In Alabama, nearly 5 percent of children under 18 are homeless, according to a recent study published by the National Center on Family Homelessness.
The study found Alabama to be the worst state in terms of child homelessness.
Nationally, the number of homeless children has been steadily rising since 2006. That year, there were an estimated 1.5 million displaced youth. In 2013, that number had risen to 2.5 million. About one in 30 children are now without a home.
According to the NCFH study, “America’s Youngest Outcasts,” no state exemplifies this tragic statistic more than Alabama. In 2012 there were an estimated 35,239 homeless children in Alabama. In 2013, that number jumped to 59,349 — that’s one in 20 children without a home, well above the national average.
NCFH Director Dr. Carmela DeCandia said that more than half of homeless children are under the age of 6. She said that the homelessness rate for America’s youth has been on the rise since the 1980s.
“The number of homeless children has been increasing now for three decades. There are a number of issues that are underlying what’s going on. For one, I would say that poverty is the real driver. In addition we have seen the demographics of families has changed. We see now homeless families are usually headed by single mothers who are parenting young children. The moms are typically in their twenties,” DeCandia said.
“They have limited employment opportunities,” DeCandia continued. “So having those kind of conditions, they need a lot of support — things like childcare, transportation and job skill training. There has been either flat or decreased funding for services to help moms to be able to get a livable wage and afford housing.”
A number of different factors were used in the NCFH study to get the composite score for each state. Alabama was ranked 47th in extent of child homelessness; 49th in child well-being (health problems with children below 100 percent poverty); 45th in risk for child homelessness; and 44th in state policy and planning.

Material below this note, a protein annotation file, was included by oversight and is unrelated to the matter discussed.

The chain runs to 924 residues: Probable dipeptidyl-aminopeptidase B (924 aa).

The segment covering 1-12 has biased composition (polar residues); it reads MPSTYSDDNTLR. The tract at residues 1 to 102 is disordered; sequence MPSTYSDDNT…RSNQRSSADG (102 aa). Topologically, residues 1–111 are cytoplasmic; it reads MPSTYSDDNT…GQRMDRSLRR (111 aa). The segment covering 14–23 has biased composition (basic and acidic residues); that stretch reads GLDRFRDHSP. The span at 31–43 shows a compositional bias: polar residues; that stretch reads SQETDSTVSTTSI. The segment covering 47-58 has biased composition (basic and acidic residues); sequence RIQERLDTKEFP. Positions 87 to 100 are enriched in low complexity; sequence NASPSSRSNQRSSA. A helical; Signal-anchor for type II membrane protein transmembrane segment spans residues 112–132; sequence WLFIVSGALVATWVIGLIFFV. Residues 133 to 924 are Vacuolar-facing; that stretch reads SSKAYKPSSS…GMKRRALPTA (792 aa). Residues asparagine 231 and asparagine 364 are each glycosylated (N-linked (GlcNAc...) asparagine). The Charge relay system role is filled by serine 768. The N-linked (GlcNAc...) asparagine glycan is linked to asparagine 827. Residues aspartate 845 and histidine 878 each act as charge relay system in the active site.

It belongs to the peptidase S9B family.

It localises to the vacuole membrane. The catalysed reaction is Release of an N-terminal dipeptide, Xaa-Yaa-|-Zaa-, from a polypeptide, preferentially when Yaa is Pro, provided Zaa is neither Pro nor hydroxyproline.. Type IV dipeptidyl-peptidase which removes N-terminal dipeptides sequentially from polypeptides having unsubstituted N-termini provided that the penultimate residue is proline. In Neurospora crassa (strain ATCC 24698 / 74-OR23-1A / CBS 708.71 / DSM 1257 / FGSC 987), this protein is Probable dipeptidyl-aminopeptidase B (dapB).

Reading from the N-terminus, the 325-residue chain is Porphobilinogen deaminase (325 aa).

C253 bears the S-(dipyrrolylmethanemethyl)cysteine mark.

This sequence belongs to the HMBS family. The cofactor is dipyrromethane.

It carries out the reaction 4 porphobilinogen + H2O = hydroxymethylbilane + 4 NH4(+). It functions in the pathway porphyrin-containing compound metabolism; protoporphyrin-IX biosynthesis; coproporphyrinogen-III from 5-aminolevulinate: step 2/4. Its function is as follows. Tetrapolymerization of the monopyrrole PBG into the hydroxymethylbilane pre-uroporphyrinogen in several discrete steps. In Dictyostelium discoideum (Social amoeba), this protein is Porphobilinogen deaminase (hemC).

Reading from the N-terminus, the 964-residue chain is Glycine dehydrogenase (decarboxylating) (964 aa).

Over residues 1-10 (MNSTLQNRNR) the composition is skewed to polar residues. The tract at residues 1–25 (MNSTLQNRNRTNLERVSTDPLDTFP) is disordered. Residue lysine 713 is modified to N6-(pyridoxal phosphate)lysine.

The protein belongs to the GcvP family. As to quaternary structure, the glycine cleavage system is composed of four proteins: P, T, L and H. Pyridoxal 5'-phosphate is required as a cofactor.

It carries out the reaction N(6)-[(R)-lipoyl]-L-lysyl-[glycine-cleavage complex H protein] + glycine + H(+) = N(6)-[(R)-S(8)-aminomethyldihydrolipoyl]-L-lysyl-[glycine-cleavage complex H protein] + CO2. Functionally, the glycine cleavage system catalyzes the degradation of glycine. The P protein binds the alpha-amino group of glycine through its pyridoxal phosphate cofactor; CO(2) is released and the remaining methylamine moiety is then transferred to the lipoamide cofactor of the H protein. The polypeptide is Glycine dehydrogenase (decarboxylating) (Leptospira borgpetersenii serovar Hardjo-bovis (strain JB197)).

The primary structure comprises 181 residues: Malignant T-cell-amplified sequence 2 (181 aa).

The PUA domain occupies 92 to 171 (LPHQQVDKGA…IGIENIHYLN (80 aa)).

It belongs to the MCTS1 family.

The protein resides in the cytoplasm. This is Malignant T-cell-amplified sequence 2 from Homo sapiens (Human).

DeCandia said the cost of housing has outpaced income, especially for mothers who are living below the poverty line and are having to work two jobs while paying for childcare.
“A lot of mothers are just one crisis away from falling into homelessness,” DeCandia said. “Their child gets sick once, so they miss work and lose their jobs. Then they miss their rent payment and the next thing you know, they are out of a home.”
The residual effects of the Great Recession are continuing to impact young mothers, she said. A big problem in Alabama, DeCandia explained, is the minimum wage. “In Alabama the minimum wage is $7.25 an hour, and to be able to afford a two bedroom apartment, you typically need to be making about $13.34 an hour,” DeCandia said.
“Housing is essential, but it’s not enough,” she continued. Focusing on education and employment skills for young mothers is something that DeCandia believes could be improved in Alabama.
“The states that have active plans, you see the state come together and make those efforts happen. That’s one thing Alabama could improve. It’s one thing we noted when we gathered our data, there was no inter-agency council to address homelessness, and while there is an active plan in place, there is no focus on kids and families,” DeCandia said. “If we help the parents, the parents can take care of the kids.”